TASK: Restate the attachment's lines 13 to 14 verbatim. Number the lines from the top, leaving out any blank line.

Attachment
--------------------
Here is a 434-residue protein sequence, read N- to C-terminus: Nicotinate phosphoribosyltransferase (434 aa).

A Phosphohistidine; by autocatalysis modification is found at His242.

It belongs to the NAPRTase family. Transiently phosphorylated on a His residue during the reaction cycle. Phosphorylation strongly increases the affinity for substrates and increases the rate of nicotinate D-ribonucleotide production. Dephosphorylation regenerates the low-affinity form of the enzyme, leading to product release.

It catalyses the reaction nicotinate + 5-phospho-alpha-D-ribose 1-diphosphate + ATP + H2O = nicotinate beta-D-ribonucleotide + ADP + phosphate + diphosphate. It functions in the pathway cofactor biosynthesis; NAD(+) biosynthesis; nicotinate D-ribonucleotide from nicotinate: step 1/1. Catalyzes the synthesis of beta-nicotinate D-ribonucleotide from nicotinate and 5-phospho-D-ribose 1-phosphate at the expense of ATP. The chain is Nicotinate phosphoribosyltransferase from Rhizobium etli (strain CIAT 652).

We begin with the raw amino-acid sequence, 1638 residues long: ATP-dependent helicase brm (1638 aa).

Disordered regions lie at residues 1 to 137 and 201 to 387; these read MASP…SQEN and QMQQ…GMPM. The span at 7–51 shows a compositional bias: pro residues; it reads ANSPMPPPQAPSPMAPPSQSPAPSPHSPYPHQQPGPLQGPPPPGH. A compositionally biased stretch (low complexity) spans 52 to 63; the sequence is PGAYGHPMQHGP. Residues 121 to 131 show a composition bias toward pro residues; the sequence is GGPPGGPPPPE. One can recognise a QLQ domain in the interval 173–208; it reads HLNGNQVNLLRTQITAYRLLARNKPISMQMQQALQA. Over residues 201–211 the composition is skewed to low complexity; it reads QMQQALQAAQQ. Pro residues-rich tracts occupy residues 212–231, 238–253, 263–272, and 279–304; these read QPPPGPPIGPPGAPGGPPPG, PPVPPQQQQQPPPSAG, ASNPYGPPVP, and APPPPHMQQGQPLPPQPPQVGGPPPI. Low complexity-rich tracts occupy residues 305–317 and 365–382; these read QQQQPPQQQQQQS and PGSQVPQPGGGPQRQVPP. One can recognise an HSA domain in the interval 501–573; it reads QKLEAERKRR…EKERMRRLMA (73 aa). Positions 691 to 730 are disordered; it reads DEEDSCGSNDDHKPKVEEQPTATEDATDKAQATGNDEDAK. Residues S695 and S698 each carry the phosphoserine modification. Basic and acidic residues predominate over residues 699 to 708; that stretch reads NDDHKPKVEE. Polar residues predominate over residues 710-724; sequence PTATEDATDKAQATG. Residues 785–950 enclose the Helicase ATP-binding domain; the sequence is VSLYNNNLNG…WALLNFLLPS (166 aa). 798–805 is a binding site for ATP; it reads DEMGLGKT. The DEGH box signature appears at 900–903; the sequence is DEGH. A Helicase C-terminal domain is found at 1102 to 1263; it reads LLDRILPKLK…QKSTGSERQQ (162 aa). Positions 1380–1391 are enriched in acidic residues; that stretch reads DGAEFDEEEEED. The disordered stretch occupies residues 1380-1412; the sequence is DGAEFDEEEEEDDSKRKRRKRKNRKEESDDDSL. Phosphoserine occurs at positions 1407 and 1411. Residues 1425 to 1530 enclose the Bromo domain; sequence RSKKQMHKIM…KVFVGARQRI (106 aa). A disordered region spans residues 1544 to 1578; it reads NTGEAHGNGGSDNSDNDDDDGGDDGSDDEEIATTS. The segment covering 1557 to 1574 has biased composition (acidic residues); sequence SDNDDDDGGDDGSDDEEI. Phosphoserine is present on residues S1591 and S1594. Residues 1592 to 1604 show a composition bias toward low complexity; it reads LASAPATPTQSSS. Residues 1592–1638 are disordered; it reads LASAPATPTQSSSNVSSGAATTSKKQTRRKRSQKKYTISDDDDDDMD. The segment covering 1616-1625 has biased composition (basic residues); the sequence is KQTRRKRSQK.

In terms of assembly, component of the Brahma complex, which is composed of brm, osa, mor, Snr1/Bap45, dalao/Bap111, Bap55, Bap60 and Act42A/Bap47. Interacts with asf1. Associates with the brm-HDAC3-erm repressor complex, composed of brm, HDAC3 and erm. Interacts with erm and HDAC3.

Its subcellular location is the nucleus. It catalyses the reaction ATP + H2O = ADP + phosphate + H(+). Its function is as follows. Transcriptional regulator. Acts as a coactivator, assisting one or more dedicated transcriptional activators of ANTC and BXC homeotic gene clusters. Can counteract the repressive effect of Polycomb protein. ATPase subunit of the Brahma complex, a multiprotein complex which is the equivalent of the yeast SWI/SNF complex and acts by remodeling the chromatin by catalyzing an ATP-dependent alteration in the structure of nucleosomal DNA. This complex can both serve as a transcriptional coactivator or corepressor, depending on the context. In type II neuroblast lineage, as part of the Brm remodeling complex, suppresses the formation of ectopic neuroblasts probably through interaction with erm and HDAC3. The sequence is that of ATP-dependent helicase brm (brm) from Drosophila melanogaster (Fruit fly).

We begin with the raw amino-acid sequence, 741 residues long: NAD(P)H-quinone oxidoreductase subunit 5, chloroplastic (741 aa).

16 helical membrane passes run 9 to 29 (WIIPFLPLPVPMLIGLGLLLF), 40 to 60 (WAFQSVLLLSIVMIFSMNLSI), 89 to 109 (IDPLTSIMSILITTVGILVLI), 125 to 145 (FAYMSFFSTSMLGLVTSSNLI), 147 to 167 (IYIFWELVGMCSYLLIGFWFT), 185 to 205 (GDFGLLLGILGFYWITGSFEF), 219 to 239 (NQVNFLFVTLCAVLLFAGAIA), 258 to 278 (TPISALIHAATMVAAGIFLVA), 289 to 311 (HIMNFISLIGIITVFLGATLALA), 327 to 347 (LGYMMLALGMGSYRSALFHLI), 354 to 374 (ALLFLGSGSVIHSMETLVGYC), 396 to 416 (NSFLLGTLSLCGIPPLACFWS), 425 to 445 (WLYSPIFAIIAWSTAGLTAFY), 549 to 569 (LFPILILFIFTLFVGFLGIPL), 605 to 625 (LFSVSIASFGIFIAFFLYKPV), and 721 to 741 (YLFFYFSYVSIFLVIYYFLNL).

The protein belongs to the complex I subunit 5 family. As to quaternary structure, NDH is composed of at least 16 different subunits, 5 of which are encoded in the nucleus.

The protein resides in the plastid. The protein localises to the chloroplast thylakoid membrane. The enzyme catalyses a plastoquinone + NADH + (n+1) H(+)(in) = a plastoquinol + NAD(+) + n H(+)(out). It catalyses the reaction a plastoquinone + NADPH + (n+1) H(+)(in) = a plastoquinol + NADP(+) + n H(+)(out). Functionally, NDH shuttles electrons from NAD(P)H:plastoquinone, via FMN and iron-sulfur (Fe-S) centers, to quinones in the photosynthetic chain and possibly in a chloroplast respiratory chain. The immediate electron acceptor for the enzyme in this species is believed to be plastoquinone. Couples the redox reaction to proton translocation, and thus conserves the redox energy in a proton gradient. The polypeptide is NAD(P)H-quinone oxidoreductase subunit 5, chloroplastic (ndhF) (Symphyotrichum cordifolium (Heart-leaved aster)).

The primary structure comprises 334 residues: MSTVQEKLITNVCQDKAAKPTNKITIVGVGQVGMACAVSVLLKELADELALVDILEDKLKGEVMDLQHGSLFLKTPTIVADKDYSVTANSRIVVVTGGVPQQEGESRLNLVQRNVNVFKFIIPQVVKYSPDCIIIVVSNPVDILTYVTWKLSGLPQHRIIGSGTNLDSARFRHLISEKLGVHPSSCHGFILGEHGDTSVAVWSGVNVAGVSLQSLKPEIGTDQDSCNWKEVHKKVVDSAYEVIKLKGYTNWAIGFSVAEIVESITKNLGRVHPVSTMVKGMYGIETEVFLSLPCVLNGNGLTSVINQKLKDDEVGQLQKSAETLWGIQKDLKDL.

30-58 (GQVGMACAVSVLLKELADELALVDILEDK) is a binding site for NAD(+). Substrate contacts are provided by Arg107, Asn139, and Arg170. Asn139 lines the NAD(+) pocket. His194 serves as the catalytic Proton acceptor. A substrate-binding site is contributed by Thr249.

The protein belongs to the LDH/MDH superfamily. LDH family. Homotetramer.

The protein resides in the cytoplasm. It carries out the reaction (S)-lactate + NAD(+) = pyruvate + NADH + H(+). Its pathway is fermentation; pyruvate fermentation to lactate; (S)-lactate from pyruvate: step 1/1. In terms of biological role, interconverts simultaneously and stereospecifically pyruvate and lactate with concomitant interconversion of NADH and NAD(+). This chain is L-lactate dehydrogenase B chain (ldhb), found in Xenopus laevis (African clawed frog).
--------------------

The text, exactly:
The primary structure comprises 334 residues: MSTVQEKLITNVCQDKAAKPTNKITIVGVGQVGMACAVSVLLKELADELALVDILEDKLKGEVMDLQHGSLFLKTPTIVADKDYSVTANSRIVVVTGGVPQQEGESRLNLVQRNVNVFKFIIPQVVKYSPDCIIIVVSNPVDILTYVTWKLSGLPQHRIIGSGTNLDSARFRHLISEKLGVHPSSCHGFILGEHGDTSVAVWSGVNVAGVSLQSLKPEIGTDQDSCNWKEVHKKVVDSAYEVIKLKGYTNWAIGFSVAEIVESITKNLGRVHPVSTMVKGMYGIETEVFLSLPCVLNGNGLTSVINQKLKDDEVGQLQKSAETLWGIQKDLKDL.

30-58 (GQVGMACAVSVLLKELADELALVDILEDK) is a binding site for NAD(+). Substrate contacts are provided by Arg107, Asn139, and Arg170. Asn139 lines the NAD(+) pocket. His194 serves as the catalytic Proton acceptor. A substrate-binding site is contributed by Thr249.